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man of many talents

Guyana’s ‘Accidental’ Ambassador Moves With Diplomatic Purpose


ayney Karran always dreamed of becoming a disc jockey, not a diplomat. As a teenager, Karran was active in his high school drama club and performed in plays that were recorded for radio, sparking his lifelong fascination with broadcasting.

At 17, he left school and began working at Radio Demerara, which back then was the most popular station on the air in Karran’s native Guyana. “Eventually, I did all kinds of programming: music, news, interviews, DJ stuff. I thought I could go far in broadcasting,” Guyana’s longtime ambassador to the United States and the Organization of American States recalled during an interview at his residence in Bethesda, Md. “By 19, I was getting to be a household name. There was no television in Guyana at the time, so I was a celebrity. I even used to get fan mail. That was pretty cool.” But Karran’s father would have none of that; he insisted his son study law instead. Ram Karran was deputy leader of the leftist People’s Progressive Party (PPP) under its founder, Dr. Cheddi Jagan, and spent more than 28 years as a member of Parliament. So the young man took his father’s advice and went to law school — beginning in Guyana and finishing up in Barbados and Trinidad. “By the time I got back, the Guyanese economy had collapsed and I couldn’t make a living in radio anymore,” said Karran, who eventually joined a law firm and spent years immersed in torts, contracts and debt recovery for financial institutions. However, Karran never lost his love for radio, which proved to be an asset. “When the PPP got into office in 1992, they had been out of power for 20 years and needed a chairman of the board of directors for the Guyana Broadcasting Co.,” he said. “I was the only guy who knew anything about radio. In two years, we were able to turn GBC from a loss-making to a profitmaking institution.” Karran impressed his elders so much that when the PPP-led government decided to replace its ambassador to Venezuela, they offered him the position in Caracas. “It wasn’t so much that I came to diplomacy, but diplomacy came to me,” he said. “They asked me to serve as ambassador as a stopgap measure. They wanted to make a change, but not leave the post vacant, due to Venezuela’s territorial claims on Guyana. The idea was that I’d go for a year or two. But I ended up staying seven years.” During Karran’s 1997-2003 posting in Caracas, relations between the two South American neighbors improved considerably — to the point that the Venezuelan government under President Hugo Chávez conferred upon Karran one of its highest

April • May 2013

Bayney Karran, Guyana’s ambassador to the United States. Photos: Larry Luxner

It wasn’t so much that I came to diplomacy, but diplomacy came to me. — Bayney Karran, ambassador of Guyana to the United States

national awards: the Order of the Liberator, First Class. In fact, the medal itself was ceremoniously pinned on him by Venezuela’s then-foreign minister, Roy Chaderton, who is now the country’s permanent representative to the Organization of American States, where Karran also works. By November 2003 — when Karran was sent to Washington to replace Guyana’s outgoing ambassador, Odeen Ishmael — the one-time DJ had already become a seasoned diplomat. Ishmael, who is now Guyana’s envoy to Kuwait, had served here for 10 years. That means that since 1993, Guyana has had only two ambassadors representing it in the United States, when other countries might have had five or six during that time. “As ambassador, you build up contacts and gain people’s confidences, so there’s something to be said for long postings as well. We find that works for us,” said Karran. Karran’s seniority in Washington has made him the longest-serving ambassador from any Latin American or Caribbean country, though his 10 years here isn’t enough to make him dean of the entire D.C. diplomatic corps; that honor goes to Djibouti’s Roble Olhaye, who’s been here since 1988. Karran presented his credentials in 2003 to thenPresident Bush. He’s met with President Obama five or six times, most recently at the OAS Summit of the Americas in Cartagena, Colombia. He says relations Sponsored Report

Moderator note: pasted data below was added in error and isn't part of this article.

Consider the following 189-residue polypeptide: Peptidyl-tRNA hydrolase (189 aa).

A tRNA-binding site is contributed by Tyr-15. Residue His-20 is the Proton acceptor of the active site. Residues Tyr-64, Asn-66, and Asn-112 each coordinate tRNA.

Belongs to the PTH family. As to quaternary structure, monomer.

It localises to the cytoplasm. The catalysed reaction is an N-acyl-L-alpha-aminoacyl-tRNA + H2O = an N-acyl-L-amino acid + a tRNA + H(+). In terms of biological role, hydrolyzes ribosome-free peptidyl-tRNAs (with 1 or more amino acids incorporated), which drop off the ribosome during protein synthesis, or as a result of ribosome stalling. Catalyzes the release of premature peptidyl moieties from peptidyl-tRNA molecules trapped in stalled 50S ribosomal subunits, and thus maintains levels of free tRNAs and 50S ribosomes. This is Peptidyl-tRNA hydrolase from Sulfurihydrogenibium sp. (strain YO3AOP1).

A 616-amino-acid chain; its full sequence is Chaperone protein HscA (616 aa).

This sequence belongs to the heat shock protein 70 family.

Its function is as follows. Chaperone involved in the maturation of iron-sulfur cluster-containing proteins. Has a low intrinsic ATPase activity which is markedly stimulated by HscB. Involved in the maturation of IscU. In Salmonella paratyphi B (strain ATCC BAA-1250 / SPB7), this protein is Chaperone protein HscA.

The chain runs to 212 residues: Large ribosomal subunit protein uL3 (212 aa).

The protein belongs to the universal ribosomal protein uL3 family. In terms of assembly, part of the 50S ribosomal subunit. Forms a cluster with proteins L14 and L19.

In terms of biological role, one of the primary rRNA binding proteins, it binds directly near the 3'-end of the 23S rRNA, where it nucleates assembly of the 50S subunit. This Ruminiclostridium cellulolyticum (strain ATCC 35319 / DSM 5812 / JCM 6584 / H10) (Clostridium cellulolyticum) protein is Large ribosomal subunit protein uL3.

between the United States and Guyana have improved dramatically since the 1960s, when the Kennedy administration considered PPP founder Cheddi Jagan to be a dangerous Marxist and worried that Guyana would become a communist beachhead in the hemisphere. “I think security cooperation has improved a great deal. We fight common challenges in the fight against drugs and HIV/AIDS,” the ambassador said. “We have a very large Guyanese Diaspora in the United States, and the overall atmosphere of our relationship is on a much friendlier and more cooperative footing. In 2011, when we recently celebrated our 45th anniversary of independence, Congress passed a resolution congratulating us.” Karran said his top priorities as ambassador in Washington are to encourage U.S. investment in his country — particularly in agriculture, telecommu­ nications, forestry and tourism — and to connect members of the large Guyanese Diaspora with their homeland. To that end, Guyana already has consulates in New York, Miami and Houston, and will soon appoint representatives in Los Angeles and Atlanta. Perhaps the only major issue separating the two countries is Cuba, but Karran said that on this topic, Guyana is united in solidarity with Caricom’s other 14 member nations. Continued on Page 22

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